“Megan, where did you get these?” her mother asked. Being a typical six-year-old, the little girl hadn’t thought it important where, just that they were pretty, and would no doubt make her mom happy. Isn’t is great how little ones say “I love you”?
Later last week, during a visit to our house, Megan’s parents revealed to me how their daughter had come in from riding bikes with her big brothers, holding a nice bouquet out so proudly for her mom. Upon being asked, she stated the flowers were just growing out in the ditch! Her parents looked cautiously at each other, not wanting to dash her delight, and queried further. “Megan”, they explained, “flowers like these do not just grow wild; exactly which ditch did you pick them from?” “Well, you see, they are down by Mrs. Ward’s mailbox” Megan said, and was then gently informed that sometimes people plant things on purpose by their mailboxes. At this point in their story, Megan began squirming sheepishly, so I quickly let her off the hook. “Well, at least your mom got one nice bouquet out of them!”, I said with a wink and a smile. She hopped down from the bar stool and ran out chattering something about her next venture. Oh dear God, if only we could all be so open to Your possibilities; and so easily redirected when we stray.
As I reflected back today about the child and the daisies, I wondered if we in the Christendom share Jesus as little children share flowers. What made Megan stop, look, consider, and partake? I’m thinking of accessibility, desirability, and perhaps the practicality of it.
I’m pretty sure that if I’d only planted the daisies in the bordered flowerbeds, the sweet child would have never touched them. She’d have recognized the border, the assumed possession, and would probably have been too shy to ask if she might pick from them. But these were accessible, visible. Do we tend to keep our Jesus and His words and love behind the church doors; neatly tucked inside a pretty bound bible of perhaps the latest version? Do we keep them hidden within our hearts where they certainly must begin of course, but out of which they must grow. (I should say from the start that I was thinking, and now write to myself first; for I am most guilty of seeking and finding….and then keeping instead of sharing!) In His teachings given to us in the book of Luke, Jesus points out that there are people in the “streets and lanes” (verse 21) and “highways and hedges” (verse 23) who are to be invited into the feast in His kingdom. Matthew records His words in chapter 5 where He tells us our lights must not be hidden (verses 14-16), but placed with purpose upon a lamp stand , illuminating goodness, and giving glory to God.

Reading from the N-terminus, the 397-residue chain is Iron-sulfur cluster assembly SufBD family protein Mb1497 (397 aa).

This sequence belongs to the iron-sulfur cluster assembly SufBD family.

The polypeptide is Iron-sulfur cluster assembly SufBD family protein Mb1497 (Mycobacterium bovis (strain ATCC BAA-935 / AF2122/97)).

The daisies were desirable to her; like she said, “They were pretty”. What makes Christianity desirable? That is, what looks so good about following Christ that others want to follow? Shame on us when we distort Christianity with the panes of judgement, bigotry, and hypocrisy! I love to read about the fruits of the Spirit in Galatians 5:22-23. I am convinced that if we are busy living out these, namely ‘love, joy, peace, patience, kindness, goodness, faithfulness, gentleness, self-control’, that there will be no time nor tolerance for the awful things that should never be named among God’s people. A prophet of long ago stated “He has shown you what is good; and what does the Lord require of you but to do justly, to love mercy, and to walk humbly with your God?” (Micah 6:8) That is absolutely one of my favorite scriptures, and none has said it better.
Practically speaking, what made more sense than to see flowers, pick a bunch, and take to mom, showing her rather than telling her “I love you”? Really, we’ve all done it. We see something that reminds us of someone, and provided we can afford it, we grab it and can hardly wait for them to open it. I have a friend who loves frogs. Yes, frogs. Well anyway, anything with the image of a frog. I’ve never actually asked if she likes living frogs, but I’m guessing not as much as ‘froggy things’. I have bought frog objects for her just to say, “I was listening, I care”. Which reminds me, Kathy Rudolph, one of those items is in my car now for you! My first blog post told of the blossom in a teacup given to me by my toddler many years ago. I still remember, because he cared enough to pick it (and many more afterwards) and give it to me. When John Dale was our pulpit minister, he often said, “you just start where you are” in encouraging us to follow Christ as well as teach others. It’s the only practical way. Megan didn’t need a purchase order, a price list, or permission to do a good deed. Christ taught us that the greatest love is to give. After giving Himself for us, His last commandment before sitting down at the right hand of God, was to His disciples – to go. Teach. Baptize. Share. Love in word and deed by picking his gospel flowers and giving them away.
Again a child has given me a posy to ponder. Thank you Karen Opferman for letting me quote your child.
Thanks for dropping by my mailbox today. I pray that you’ve found a seed to take with you that will bloom within your heart and bear blossoms to share.